Methods in a Smalltalk object live in the method dictionary of its class. A method dictionary maps
s. From the virtual machine’s perspective, anything that understands
is compatible with a
, in the sense that the VM sends this message to things that it will execute.
As a result, it’s easy enough to put arbitrary objects (that understand
) in a class’s method dictionary. In fact, there’s a library for it.
With this hammer in hand, it becomes trivial to perform all manner of intercessions on code, without instrumenting code through a rewrite+compile cycle: wrap the
(or several) and away you go. What might you do? Pre- and post-condition checking, flagging which methods execute for coverage analysis, profiling, and so on. Today we’re going to turn a method into a memoised one.
I’ve been learning Clojure recently, and I’d been looking around for a good initial project to test my new knowledge. I’ve always wanted to write a Befunge interpreter, and so decided that sounded like a fun project. Little did I know the maze of twisty little passages I was letting myself in for, but I’ve learnt a lot of interesting things along the way, and there’s a few things worth sharing.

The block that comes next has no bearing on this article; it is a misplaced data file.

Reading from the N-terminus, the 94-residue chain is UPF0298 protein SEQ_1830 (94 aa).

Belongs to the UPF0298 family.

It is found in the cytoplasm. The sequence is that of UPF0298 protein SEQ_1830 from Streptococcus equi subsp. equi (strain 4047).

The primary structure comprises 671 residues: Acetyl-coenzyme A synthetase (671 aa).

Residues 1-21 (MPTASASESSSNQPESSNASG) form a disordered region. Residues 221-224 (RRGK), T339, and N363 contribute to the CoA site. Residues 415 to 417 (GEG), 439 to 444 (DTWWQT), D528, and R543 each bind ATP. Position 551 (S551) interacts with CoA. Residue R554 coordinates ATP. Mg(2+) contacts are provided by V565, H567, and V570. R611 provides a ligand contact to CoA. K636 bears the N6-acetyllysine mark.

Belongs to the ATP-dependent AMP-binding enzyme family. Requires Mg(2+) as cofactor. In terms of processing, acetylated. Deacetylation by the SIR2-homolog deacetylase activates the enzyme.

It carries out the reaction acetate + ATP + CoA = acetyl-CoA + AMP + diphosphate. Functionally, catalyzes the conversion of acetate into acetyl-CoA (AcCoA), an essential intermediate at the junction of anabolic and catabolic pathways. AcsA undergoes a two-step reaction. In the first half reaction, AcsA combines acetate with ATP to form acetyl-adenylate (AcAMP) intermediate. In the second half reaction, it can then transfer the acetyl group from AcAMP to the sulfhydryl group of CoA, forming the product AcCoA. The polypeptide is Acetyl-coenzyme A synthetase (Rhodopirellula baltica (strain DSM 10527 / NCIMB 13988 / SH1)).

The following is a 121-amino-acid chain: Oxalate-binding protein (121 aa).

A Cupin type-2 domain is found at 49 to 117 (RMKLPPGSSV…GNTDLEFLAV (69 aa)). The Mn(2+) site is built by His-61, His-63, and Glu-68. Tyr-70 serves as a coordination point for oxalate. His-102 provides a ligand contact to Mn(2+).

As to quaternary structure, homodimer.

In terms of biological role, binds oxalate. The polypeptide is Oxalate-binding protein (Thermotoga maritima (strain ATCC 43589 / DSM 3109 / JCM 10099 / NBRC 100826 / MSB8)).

Back in the dark years of 2003, Avi Bryant and Colin Putney tried to use CVS to version their Smalltalk code and failed dismally. They decided to scratch their itch, and Monticello was born, a DVCS centred around managing the structured text of Smalltalk code.
Years have passed, and nowadays we have Mercurial and Git providing succour to so many. How can Smalltalk leverage these tools, instead of maintaining its own custom version control system?
Lloyd’s asked us to take a look at the security design of a new gaming
business that they had been asked to underwrite – this start-up has an
interesting gaming model which has insured the payout of all wins over a
certain value. For Lloyds, the maths works, but only if the software
actually does what it should.
Topjack Games MD talks about how the business works.
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